Standard piano music sheets contain G and F clefs, which can display comfortably (without using a lot of ledger lines) around 48 keys C2-C6.
I wonder how people write the very high/low notes, i.e., C1 or C8? Thanks.
Another option is to use a transposed G or F clef:
The preferred method depends on the instrument in question. The violin and the clarinet, for examples, are accustomed to playing a couple octaves' worth of ledger lines above the trebleclef. Cello parts may have a stack of ledger lines, or they may jump from bass to clef, or get annotated "8va" .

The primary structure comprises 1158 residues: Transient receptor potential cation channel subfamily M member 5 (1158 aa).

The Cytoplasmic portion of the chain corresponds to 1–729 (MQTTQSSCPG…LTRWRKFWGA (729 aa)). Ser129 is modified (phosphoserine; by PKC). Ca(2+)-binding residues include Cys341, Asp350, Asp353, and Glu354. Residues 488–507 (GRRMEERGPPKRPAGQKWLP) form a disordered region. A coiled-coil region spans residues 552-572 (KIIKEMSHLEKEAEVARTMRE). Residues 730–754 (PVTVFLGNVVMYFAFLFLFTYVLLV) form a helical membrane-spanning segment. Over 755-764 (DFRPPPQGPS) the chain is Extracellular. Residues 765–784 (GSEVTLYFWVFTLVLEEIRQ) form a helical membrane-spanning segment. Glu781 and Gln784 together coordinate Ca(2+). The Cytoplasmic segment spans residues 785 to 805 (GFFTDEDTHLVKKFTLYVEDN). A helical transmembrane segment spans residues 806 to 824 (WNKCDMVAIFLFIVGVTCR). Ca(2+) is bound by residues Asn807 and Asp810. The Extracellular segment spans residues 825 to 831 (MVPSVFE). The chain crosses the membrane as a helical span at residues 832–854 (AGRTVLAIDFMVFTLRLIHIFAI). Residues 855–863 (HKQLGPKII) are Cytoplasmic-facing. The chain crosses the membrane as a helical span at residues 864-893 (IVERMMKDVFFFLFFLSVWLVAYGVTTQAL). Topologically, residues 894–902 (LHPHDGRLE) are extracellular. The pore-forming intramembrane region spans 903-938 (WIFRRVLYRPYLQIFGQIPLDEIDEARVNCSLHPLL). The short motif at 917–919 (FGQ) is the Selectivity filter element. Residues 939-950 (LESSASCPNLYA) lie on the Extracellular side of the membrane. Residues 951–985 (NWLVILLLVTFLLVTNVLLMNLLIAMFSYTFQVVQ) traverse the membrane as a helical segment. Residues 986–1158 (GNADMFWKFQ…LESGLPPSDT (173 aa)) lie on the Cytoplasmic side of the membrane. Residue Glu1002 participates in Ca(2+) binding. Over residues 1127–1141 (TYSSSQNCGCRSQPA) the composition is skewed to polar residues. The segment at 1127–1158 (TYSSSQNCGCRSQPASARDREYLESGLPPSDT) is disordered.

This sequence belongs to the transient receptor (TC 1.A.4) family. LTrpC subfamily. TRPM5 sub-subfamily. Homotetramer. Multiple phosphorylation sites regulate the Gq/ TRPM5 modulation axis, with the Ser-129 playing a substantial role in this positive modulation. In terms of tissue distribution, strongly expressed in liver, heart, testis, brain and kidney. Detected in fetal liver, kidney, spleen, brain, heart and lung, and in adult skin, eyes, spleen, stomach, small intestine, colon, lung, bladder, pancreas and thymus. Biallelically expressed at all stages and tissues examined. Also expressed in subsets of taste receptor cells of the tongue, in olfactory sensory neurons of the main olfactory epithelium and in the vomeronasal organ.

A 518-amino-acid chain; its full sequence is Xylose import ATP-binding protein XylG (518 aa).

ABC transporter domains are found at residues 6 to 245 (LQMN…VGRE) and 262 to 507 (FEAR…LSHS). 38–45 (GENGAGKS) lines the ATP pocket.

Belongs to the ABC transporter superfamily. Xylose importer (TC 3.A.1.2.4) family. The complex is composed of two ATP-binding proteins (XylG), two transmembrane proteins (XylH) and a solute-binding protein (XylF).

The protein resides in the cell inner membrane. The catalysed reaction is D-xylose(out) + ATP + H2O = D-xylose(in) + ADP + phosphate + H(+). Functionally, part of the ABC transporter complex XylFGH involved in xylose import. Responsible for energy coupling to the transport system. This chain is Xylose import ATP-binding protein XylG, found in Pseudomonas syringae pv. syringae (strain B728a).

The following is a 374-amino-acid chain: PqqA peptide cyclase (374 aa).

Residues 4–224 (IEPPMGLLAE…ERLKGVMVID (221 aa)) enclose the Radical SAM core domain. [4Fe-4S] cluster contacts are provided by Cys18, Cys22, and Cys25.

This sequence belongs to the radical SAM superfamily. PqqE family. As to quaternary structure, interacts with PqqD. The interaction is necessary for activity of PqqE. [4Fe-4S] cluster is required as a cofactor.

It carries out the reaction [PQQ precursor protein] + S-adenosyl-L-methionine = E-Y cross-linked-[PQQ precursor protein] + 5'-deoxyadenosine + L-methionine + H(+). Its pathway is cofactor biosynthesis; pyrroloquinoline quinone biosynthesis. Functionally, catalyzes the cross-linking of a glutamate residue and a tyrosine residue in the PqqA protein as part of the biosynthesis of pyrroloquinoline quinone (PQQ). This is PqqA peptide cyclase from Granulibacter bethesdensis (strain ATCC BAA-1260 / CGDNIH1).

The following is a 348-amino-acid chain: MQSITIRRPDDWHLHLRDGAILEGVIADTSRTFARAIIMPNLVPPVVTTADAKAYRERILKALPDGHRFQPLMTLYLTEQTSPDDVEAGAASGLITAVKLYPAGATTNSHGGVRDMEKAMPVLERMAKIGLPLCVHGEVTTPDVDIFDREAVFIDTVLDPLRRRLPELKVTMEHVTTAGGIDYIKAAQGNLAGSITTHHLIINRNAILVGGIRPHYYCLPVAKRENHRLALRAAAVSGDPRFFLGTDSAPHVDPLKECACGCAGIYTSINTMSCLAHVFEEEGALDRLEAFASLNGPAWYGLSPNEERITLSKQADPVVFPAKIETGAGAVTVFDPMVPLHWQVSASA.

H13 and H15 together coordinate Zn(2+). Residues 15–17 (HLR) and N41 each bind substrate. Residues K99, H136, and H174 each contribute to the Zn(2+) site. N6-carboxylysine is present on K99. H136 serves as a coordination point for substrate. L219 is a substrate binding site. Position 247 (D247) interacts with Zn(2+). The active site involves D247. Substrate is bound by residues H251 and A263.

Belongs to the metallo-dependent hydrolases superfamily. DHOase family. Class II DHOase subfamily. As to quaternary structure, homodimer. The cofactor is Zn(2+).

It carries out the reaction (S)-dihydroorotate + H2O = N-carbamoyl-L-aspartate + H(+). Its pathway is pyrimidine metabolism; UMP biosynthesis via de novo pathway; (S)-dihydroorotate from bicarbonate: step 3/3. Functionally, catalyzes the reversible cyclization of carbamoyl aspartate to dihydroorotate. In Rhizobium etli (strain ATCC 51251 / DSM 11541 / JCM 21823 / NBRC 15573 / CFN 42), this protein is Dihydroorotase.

I once had to explain to a music major (underclass) that, unlike a piano score, woodwinds did not want to see notes progressing down from the treble to the bass clef, but rather just use ledger lines below the staff :-) .
Another way is to use ledger lines. Ledger lines and different clefs (by octave or other transposition) are all common. One (supposedly) uses whatever is easiest to read.
A related complication is that some instruments are transposing; what you read (native to that instrument) isn't the note that sounds. (A clarinet or trumpet plays what that instrument calls a "C" and out comes a Bb or perhaps and A.)